Cell phone SDE

A participant held the phone close to the steering wheel, a popular method when trying to send texts on the simulated road in front of them during the Safe Driving Event on, Nov. 9, 2017.

With the holidays fast approaching, UCF students are already making plans to head home, whether they live four minutes away or four hours away.

UCF's Student Government Association, Student Health Services and Allstate partnered on Thursday to conduct the Safe Driving Event which was held at Memory Mall, focusing on the consequences of texting while driving and driving under the influence.

With more than 64,000 students at UCF, many of them commute to campus for class.

"We have an incredibly busy campus all the time; the area around UCF is always congested, there's always so many people," said SGA's Director of Campus Life Rachel Cohen. "We trying to educate students about what it's like when they're texting and driving and what it looks like from the outside and what the consequences are afterwards."

Allstate set up an area where participants would enter a vehicle with a simulation in the form of a large screen connected to the vehicular commands participants would input, such as pressing on the accelerator, braking, etc.

Participants were also handed a cell phone to text from while running the simulation. Another participant would be the "distractor" outside of the car with a tablet, texting the driver.

The simulator took into account the driver's speed in comparison to the speed limit, how many red lights they ran, troubles with steering and of course crashes, which would end the simulation.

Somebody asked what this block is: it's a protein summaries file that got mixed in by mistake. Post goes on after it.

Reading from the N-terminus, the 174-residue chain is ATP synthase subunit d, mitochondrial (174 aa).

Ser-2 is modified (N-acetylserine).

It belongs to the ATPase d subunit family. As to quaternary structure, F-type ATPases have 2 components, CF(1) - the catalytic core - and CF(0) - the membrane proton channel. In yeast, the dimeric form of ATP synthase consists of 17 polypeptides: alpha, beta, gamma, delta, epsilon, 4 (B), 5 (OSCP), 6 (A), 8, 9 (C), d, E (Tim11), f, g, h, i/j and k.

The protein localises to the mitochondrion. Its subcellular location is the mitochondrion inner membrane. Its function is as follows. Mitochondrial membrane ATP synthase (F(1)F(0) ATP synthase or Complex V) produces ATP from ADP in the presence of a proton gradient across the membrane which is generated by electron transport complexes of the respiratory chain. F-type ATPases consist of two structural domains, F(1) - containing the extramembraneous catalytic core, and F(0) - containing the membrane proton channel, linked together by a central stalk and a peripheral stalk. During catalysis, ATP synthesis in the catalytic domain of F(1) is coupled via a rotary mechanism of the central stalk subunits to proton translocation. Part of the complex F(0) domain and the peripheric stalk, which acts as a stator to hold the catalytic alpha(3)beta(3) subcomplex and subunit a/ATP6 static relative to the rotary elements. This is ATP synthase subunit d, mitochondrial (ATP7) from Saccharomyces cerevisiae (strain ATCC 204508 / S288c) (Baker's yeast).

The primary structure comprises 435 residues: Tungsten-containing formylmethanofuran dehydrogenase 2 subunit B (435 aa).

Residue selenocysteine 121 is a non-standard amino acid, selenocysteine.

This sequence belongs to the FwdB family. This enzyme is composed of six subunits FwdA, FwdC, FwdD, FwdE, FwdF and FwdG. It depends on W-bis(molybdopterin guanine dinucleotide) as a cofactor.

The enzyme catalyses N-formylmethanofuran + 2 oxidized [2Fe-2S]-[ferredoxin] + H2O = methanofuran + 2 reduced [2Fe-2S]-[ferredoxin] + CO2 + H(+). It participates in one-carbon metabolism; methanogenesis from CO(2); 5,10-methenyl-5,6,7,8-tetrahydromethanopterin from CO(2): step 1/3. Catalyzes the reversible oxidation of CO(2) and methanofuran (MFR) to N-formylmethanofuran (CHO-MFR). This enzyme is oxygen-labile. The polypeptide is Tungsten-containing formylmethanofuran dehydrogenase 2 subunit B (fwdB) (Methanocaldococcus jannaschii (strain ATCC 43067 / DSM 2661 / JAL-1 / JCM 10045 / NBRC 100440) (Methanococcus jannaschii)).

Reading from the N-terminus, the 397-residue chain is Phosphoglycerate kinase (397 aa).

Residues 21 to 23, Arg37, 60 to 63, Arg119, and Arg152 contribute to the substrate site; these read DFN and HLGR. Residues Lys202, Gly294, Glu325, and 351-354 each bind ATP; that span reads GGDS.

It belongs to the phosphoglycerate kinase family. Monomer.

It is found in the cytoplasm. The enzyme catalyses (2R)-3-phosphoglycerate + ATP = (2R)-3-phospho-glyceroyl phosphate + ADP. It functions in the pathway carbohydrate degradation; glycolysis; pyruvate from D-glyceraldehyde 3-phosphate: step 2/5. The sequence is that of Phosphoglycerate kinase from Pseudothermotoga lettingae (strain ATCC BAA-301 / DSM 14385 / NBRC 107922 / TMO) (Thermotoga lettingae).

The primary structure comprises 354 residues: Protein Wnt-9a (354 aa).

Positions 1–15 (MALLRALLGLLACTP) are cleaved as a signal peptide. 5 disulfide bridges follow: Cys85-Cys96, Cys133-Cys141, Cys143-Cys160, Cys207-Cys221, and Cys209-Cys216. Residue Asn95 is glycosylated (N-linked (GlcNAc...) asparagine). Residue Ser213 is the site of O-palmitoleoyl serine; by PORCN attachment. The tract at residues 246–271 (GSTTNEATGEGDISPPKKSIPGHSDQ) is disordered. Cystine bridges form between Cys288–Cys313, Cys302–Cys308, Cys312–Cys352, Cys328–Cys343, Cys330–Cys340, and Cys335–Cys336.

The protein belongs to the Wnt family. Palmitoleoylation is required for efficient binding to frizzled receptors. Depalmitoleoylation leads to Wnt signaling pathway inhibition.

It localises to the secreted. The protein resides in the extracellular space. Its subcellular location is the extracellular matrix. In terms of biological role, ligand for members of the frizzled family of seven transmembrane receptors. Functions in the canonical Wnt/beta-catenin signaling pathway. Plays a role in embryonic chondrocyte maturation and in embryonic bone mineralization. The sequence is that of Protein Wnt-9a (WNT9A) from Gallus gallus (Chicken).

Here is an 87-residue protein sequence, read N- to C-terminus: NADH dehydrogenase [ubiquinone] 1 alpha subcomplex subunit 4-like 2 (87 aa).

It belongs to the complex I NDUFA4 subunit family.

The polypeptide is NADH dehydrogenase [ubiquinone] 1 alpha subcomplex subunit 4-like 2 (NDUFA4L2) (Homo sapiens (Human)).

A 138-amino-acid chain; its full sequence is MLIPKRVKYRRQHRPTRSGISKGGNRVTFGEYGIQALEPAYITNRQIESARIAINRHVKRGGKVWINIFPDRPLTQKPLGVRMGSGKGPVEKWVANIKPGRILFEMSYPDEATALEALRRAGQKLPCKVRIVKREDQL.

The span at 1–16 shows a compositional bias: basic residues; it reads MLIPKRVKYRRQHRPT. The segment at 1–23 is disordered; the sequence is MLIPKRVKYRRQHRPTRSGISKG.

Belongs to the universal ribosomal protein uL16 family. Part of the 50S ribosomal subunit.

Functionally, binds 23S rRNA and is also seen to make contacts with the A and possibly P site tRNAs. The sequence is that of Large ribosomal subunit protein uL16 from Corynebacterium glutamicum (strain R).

Two screens were set up outside of the vehicle for onlookers to observe the texting between both driver and distractor and watch what was happening to the driver on the road.

"I don't want to experience that on the real roads, so it's good that we got to do a simulation," said freshman chemistry major Grace Harris, one of the first participants.

After the simulation, participants received a "ticket" for any violations they incurred during their time in the vehicle and also had a chance to take photos in place of a signature for a petition against texting and driving.

"I don't text and drive but I didn't expect to go down so quickly," said graduate modeling and simulation major Kamry Davis. Davis referenced a point during the simulation where she looked down at the phone and when she looked back up the car's windshield had broken.

Outside of the Allstate simulation, Student Health Services and officers from the UCF Police Department were on hand to answer any questions about driving under the influence and about campus programs with initiatives against drinking and driving. Pamphlets with information were set up under the booth, along with brochures for safe nighttime events student can attend on campus.

"We just want to bring awareness and we want it to be on the forefront of people's minds," UCFPD officer Frank Imparato said. "We don't want any empty seats at the holiday tables."

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